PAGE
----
Most weeks, New York Magazine writer-at-large Frank Rich speaks with contributor Alex Carp about the biggest stories in politics and culture. Today, the final presidential debate of the 2020 campaign.
Last night was the final debate before Election Day. With polling continuing to indicate an advantage for Biden, did Donald Trump do anything that will boost his campaign?
As was reported ubiquitously in advance, Trump’s political allies had begged him to avoid the train wreck of the first debate by following a simple instruction for the finale: Stop interrupting so that “Sleepy Joe” will drone on and self-destruct with a disqualifying gaffe that will reveal him to be in the grip of dementia, Sanders socialism, or both. Trump, under the thumb of a mute button, did more or less as he was told, for which he was predictably rewarded with raves by the same GOP operatives whose direction he followed. Anyone not grading on a curve could see that the debate changed nothing and that arguably the tactic of letting Biden speak uninterrupted helped Biden more than Trump.
As the first debate defined Trump indelibly as a childish bully and a boor while leaving Biden on the cutting-room floor, this one gave Biden the space to actually make his case at the moment when Americans are pouring into their polling places. He hit his points crisply, and for the most part cogently, lacing his pitch for competence and national unity with just the right dose of tranquilizing retro Senate-speak that many Americans are welcoming after four years of nonstop White House rage and bombast.
Meanwhile, on the matters of substance that theoretically might allow Trump to win over that tiny contingent of wavering voters, “suburban housewives” included, Trump still had done no homework and had no answers — just the usual smokescreen of evasions and lies. No health-care plan to rescue those who stand to lose their coverage if the Supreme Court strikes down the Affordable Care Act. No explanation for his failure to negotiate a new stimulus package. No explanation for why he won’t release his tax returns. No defense of his undying love affair with Vladimir Putin. And most of all, still no plan to combat the coronavirus on a day when the number of new American cases, by some counts, hit an all-time high. He argued once again that we are “rounding the turn” and that a cure-all vaccine, like prosperity, was just around the corner.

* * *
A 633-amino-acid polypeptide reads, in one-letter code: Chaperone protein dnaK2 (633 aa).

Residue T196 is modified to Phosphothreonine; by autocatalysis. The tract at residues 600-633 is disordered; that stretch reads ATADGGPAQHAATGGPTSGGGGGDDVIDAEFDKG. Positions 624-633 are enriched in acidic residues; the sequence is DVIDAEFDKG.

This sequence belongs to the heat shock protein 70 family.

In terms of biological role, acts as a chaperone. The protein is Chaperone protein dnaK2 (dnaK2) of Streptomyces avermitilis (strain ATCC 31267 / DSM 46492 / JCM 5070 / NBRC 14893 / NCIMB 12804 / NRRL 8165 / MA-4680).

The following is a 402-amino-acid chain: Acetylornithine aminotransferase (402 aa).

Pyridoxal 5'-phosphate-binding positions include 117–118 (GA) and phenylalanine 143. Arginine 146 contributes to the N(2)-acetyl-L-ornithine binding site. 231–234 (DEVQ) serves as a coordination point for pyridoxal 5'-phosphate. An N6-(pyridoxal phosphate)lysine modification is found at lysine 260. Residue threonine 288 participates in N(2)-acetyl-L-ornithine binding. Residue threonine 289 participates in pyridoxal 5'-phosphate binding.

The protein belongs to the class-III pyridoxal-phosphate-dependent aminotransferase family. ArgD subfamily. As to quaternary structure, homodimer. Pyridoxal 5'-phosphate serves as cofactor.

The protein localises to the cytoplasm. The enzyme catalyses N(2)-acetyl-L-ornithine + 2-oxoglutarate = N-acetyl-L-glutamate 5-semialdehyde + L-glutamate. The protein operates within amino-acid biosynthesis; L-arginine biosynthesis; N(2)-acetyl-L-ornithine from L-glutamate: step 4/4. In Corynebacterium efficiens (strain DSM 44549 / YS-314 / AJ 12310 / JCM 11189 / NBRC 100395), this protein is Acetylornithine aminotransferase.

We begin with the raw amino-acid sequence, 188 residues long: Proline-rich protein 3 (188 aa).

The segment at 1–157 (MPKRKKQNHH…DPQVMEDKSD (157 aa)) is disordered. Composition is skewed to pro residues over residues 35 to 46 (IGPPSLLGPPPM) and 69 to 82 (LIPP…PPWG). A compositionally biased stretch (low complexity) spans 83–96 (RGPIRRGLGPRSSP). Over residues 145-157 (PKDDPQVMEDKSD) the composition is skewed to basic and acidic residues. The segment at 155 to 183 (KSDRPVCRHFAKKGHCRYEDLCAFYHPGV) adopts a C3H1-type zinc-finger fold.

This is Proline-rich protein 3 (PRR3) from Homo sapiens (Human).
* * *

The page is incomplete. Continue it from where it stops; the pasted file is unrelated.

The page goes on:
Almost 50 million people had voted before last night’s face-off — more early voters than in the entire pre-Election Day balloting of 2016. There was nothing either candidate said that the remaining voters have not heard ad infinitum by now, with the possible exception of Trump’s defense for ripping away 545 children from parents who cannot be found: These orphans “are so well taken care of,” he explained with pride. There are still ways Trump can somehow cobble together an Electoral College victory, as FiveThirtyEight reminds us, but this debate won’t move that needle.